This July 12-13 I am teaching a two day institute on the Mediterranean Sea coast near Marbella in Spain (very near Gibraltar).  The course will be two full days in which where we will be designing lesson plans to personalize learning for your students.  This means we will learn how to create a flipped video and what to do in the classroom once that is done including giving immediate feedback as well as giving formative evaluations.  Finally we will expand your own school PLC to one online so that you can follow-up the session with more collaboration and ideas well after the institute is over.  If you are interested, please go here to sign up for the course.  There is a considerable discount if you sign up by the middle of February.  

Saturday, December 13, 2014

Education Week Post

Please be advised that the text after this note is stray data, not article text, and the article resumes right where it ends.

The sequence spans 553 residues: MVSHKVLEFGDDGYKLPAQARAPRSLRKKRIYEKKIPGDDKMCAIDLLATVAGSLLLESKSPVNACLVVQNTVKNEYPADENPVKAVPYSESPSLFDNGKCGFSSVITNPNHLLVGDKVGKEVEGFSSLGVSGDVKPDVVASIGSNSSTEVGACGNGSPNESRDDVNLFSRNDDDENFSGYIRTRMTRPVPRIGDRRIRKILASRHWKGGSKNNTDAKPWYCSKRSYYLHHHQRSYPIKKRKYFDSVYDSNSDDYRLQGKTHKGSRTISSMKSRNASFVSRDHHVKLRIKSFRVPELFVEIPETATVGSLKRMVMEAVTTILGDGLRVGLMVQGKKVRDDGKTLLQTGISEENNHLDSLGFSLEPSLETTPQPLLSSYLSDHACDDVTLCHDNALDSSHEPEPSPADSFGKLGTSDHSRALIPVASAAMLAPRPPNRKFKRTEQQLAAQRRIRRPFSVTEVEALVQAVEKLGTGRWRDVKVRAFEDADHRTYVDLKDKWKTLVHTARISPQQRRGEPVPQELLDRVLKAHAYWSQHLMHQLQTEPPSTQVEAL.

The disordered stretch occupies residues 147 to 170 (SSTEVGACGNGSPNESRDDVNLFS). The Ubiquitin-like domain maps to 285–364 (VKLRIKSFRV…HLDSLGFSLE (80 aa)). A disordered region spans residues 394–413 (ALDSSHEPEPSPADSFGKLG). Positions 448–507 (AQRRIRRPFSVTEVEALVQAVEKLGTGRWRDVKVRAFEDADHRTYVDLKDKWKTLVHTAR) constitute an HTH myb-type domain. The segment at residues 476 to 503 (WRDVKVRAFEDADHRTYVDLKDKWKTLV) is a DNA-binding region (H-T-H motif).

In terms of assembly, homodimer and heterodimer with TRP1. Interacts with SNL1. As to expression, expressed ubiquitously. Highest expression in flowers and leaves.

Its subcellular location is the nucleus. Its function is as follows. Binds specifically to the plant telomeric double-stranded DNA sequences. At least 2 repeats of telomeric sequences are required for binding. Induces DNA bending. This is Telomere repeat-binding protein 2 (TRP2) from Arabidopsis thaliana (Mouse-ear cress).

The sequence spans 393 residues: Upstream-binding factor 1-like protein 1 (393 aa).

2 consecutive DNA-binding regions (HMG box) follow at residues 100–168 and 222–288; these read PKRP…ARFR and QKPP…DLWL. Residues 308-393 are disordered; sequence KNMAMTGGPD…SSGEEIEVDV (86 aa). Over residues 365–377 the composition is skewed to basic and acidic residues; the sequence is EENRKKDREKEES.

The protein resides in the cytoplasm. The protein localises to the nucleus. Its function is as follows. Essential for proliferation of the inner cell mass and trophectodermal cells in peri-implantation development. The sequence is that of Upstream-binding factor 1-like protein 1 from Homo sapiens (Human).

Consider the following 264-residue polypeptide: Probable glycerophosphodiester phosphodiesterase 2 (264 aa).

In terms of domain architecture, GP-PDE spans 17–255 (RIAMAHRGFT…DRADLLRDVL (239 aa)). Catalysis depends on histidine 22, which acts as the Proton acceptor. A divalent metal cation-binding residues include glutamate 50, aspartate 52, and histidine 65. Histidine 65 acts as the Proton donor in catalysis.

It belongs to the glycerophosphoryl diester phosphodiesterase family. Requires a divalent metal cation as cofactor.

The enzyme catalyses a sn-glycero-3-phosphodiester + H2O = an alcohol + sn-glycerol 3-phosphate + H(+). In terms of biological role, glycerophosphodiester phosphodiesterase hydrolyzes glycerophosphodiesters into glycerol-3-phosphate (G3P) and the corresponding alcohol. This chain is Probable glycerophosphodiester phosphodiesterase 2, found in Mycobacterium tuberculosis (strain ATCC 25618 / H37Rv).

Way back in August Larry Ferlazzo asked me to respond to one of his reader's queries which was posted today.  The post looks at "interactives"  which allow students to work in class on "problem sets" where the teacher can walk around the room and act as a facilitator rather than as a passive lecturer.   Interactives are which are explored in my upcoming book Deeper Learning Through Technology: Using the Cloud to Individualize Instruction.  The quote above is from the article but it really comes from a wonderful woman who taught my methods class back when I was learning to be a teacher.  While I have long since lost forgotten her name, the charge she gave us to keep up with student learning as it has evolved as not been forgotten by me in the twenty-five years since she said it to me.